Suzanne Kelley never planned to become an activist.

The Washington resident was content working as a certified nursing assistant, helping to care for her granddaughter, and cheering on the Pittsburgh Steelers.

But everything changed on Father’s Day, June 16, 2013, when her brother-in-law, Vinnie “Mystro” Kelley, was shot and killed while attempting to stop a robbery at Citizens Bank in Giant Eagle, South Strabane Township.

Kelley pursued the robber, and was shot after he jumped inside the car as the robber made his getaway.

The shooter has never been found.

The devastating loss of Mystro Kelly, who Suzanne Kelley described as “a great guy, the nicest guy who was funny and loved kids,” set her on the path to activism.

Kelley is president of Mystro’s Movement for Victims of Violent Crimes, a nonprofit organization aimed at raising awareness about violent crimes.

She serves as vice president of the Crime Victims Memorial Garden of Washington County, and volunteers with CASA for Kids – which trains community volunteers to advocate for abused and neglected children in the state juvenile court system – and the NAACP Washington Branch.

For her tireless work in the community to raise awareness about violent crimes and to help others who have experienced loss, Kelley has been selected as the Observer-Reporter’s ExtraORdinary Person for the month of November.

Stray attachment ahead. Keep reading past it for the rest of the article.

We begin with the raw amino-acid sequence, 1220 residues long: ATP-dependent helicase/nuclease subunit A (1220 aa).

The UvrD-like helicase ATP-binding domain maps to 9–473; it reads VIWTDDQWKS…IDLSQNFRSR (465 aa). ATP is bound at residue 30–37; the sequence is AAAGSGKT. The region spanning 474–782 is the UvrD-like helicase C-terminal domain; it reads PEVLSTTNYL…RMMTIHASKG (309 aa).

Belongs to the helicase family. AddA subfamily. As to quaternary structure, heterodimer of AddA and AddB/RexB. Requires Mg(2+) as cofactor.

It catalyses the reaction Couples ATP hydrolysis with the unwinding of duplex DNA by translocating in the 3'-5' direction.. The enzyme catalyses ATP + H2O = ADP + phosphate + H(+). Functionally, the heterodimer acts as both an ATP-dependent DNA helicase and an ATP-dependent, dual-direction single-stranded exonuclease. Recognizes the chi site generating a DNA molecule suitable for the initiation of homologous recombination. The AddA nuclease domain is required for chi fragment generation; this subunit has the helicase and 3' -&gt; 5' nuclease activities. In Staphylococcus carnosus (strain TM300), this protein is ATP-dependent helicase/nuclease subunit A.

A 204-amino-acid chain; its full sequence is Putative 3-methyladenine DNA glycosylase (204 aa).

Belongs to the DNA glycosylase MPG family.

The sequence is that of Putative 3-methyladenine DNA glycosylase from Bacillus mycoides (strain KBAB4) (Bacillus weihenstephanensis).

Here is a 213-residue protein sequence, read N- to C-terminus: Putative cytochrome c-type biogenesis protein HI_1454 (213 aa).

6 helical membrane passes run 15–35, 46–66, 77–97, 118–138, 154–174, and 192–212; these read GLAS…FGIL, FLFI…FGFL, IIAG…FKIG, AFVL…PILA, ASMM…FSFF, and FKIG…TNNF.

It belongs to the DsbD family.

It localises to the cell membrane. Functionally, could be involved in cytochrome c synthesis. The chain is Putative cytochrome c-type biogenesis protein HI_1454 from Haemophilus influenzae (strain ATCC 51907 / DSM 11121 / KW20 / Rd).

The award is underwritten by Washington Auto Mall, which will make a $500 donation to Domestic Violence Services of Southwestern Pennsylvania in Kelley’s name.

“I never thought I’d do any of this,” said Kelley. “It’s made me a better person. When it first happened, I was just really angry, really mad. I was bitter for a while, and then I said, ‘You know what? We’ve got to do something.’”

And she has. In the six years since Mystro’s murder, Kelley’s battle for justice for Mystro and for an end to violence has become a driving force for her.

Mystro’s Movement has organized large events such as Community Unites, in which the nonprofit partnered with Harmony Life Center and Washington County United to memorialize victims of violent crimes and raise awareness about issues including addiction and racism.

She has coordinated backpack-filling events to benefit children in need of backpacks and supplies for school, participated in community cleanup days, taken part in walks in support of domestic violence services and other organizations, and donated money to other nonprofits such as Coats for Kids.

Mystro’s Movement holds an annual bike run to raise money to finance its efforts and to donate proceeds to different causes such as St. Jude Children’s Research Hospital for childhood cancer.

Alexandra Brooks, prevention education coordinator for Domestic Violence Services for Southwestern Pennsylvania, said Kelley “has been an amazing advocate for Domestic Violence.”

“The best way to describe her is passionate,” said Brooks. “It takes a lot of energy to do the work she does, to organize and run community violence events to try to stop violence in the community. You have a choice to make when something like what happened to her brother-in-law happens. You can be angry, or you can make a difference in your community, and she has chosen to make her community better.”